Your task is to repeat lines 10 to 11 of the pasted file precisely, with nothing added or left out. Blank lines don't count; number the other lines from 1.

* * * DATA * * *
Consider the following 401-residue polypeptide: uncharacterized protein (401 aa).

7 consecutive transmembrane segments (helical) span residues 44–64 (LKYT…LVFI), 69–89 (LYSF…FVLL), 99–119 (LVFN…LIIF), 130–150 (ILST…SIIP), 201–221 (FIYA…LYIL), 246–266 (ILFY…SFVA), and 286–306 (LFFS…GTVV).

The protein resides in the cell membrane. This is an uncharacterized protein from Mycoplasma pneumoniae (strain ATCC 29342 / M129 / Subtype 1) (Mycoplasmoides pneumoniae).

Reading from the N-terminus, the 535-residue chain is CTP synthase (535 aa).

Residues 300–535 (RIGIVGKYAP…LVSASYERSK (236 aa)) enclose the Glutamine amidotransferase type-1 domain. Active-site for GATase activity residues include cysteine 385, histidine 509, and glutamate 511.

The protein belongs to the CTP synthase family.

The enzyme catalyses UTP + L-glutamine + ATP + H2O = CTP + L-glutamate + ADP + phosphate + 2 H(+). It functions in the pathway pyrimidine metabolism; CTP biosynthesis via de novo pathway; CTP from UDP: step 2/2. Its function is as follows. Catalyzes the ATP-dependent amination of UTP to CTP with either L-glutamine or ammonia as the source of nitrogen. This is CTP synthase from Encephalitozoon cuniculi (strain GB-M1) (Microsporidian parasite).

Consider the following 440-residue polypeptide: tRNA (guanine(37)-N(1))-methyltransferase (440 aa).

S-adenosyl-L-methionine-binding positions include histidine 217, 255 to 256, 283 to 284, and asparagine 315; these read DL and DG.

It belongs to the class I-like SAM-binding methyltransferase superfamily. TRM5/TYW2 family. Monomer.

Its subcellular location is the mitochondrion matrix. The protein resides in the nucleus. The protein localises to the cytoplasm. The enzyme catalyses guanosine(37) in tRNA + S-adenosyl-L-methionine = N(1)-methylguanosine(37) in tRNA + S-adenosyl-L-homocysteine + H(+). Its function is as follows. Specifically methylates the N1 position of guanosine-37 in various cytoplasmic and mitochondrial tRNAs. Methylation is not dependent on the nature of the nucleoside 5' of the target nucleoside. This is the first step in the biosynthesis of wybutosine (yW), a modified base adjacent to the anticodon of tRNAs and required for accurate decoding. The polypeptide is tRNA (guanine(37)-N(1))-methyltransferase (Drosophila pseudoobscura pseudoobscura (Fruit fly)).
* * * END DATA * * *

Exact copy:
It belongs to the class I-like SAM-binding methyltransferase superfamily. TRM5/TYW2 family. Monomer.

Its subcellular location is the mitochondrion matrix. The protein resides in the nucleus. The protein localises to the cytoplasm. The enzyme catalyses guanosine(37) in tRNA + S-adenosyl-L-methionine = N(1)-methylguanosine(37) in tRNA + S-adenosyl-L-homocysteine + H(+). Its function is as follows. Specifically methylates the N1 position of guanosine-37 in various cytoplasmic and mitochondrial tRNAs. Methylation is not dependent on the nature of the nucleoside 5' of the target nucleoside. This is the first step in the biosynthesis of wybutosine (yW), a modified base adjacent to the anticodon of tRNAs and required for accurate decoding. The polypeptide is tRNA (guanine(37)-N(1))-methyltransferase (Drosophila pseudoobscura pseudoobscura (Fruit fly)).